By Thomas Abraham
The retroactive enforcement of new rules for surrender of Indian passport has become a major issue of the Indian community living abroad, particularly in the USA, Canada, Europe, New Zealand and Australia. Since GOPIO had launched the petition online to the Prime Minister of India on May 23, over 21,000 have already signed as of May 29. One can see the petition and current signatories at http://www.PetitionOnline.com/ip100521/petition.html. The rate of signing the petition is 200 every hour. That shows people’s anger at the new rules and the gravity of the situation.
The overseas Indian community has been supporting India related causes in America and other Western countries. This passport surrender has suddenly become a major issue with all segments of the community actively involving in the campaign to repeal or put a moratorium for the next six months. It is even becoming bigger than the community mobilization we saw for the US-India nuclear deal.
I and a few other community activists looked at this new rule, which is based on the Citizenship Act of 1955 (http://www.mha.nic.in/pdfs/ic_act55.pdf). According to Section 9 of this act, anyone voluntarily acquiring citizenship of another country ceases to be citizen of India. In Section 8, it says, if any Indian citizen, who is also a citizen of another country should renounce Indian citizenship. We found these sections from India’s Home Ministry Web site where Indian Citizenship Act of 1955 is provided. Therefore, if one’s citizenship is already terminated by Section 9, why does one have to renounce it? And that too when one is no more an Indian citizen for as many as 50 years.
In 2009, officials in the Home Ministry wrote the new rules (http://www.mha.nic.in/pdfs/Citi_Rule-2009.pdf) based on their interpretation of the Citizenship Act of 1955, however, they conveniently avoided the Section 9. Then, they set the fees, which are outrageous (see http://indiacgny.org/php/showHighLightDet.php?h_id=138&key=). A large number of our people are retirees. If anyone of them wants to travel to India, each are has to pay as much as $175 to get permission in the name of Surrender Certificate fee plus penalty fee for any services ($175 per service) from the Indian missions. If a family of four travels to India, the additional fee would be as much $2000.
The new rules are unfair to overseas Indians who have been sincerely helping India. The community feels that the new rule is just to harass PIOs and a way to extract more money from them. If the government of India wants the old passports, NRIs and PIOs will be happy to give them and there should not be any fee in taking away the passport or it should be a nominal fee of $25. That is what has been charged by the Indian missions in New Zealand till last fortnight. Generally, every government cancels the passport and gives it back to people for them to keep it as a memento or as record of their travel. What would the government of India do over several millions of old passports? Where are they going to store them and for what purpose?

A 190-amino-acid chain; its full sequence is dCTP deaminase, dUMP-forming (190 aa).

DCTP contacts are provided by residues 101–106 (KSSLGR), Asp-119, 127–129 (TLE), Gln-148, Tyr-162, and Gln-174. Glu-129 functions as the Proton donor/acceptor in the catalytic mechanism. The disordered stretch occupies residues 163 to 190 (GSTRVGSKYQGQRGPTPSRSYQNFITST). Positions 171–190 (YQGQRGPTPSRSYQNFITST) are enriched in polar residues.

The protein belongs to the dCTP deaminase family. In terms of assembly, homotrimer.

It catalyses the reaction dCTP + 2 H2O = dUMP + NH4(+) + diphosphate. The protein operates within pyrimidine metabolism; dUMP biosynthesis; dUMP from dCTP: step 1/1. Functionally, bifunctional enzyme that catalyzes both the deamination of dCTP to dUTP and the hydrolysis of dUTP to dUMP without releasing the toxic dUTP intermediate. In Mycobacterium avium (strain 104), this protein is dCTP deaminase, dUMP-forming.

The overseas Indian community is very much with India in all its security concerns and always supports India in its security. I agree with the Indian missions that some in our community in the past had misused Indian passport to visit India after they received the foreign country passports. However, after 26/11, the Immigration Departments in India are so strict that they check the entry stamp while the person is returning from India. After becoming an American citizen, if a person misused the Indian passport to go to India and try to use an American passport to come back, they will straight away go to jail in India since the American passport does not have an entry stamp. Therefore, that argument of naturalized citizens misusing Indian passport does not hold good anymore.
With this new rule, the government may get about $200 millions by way of fees, however, they will lose billions of dollars of what overseas Indians have been giving to India in terms of remittances, tourism dollars, telling our American friends to travel to India and invest in India, contribute to the education, health and other charitable causes. The government of India cannot and should not make a problem for overseas Indians saying that to go to their Motherland, they will have to pay a hefty fee. This is absurd and ridiculous.
In the final analysis, it will be the government of India and people of India that will be the losers, if these new rules are not changed immediately. NRIs and PIOs will also be losers since a large number of them will not visit their Motherland because of the cumbersome rules and additional hefty fees.
(Thomas Abraham is the founder president and chairman emeritus of GOPIO International E-mail: email@example.com)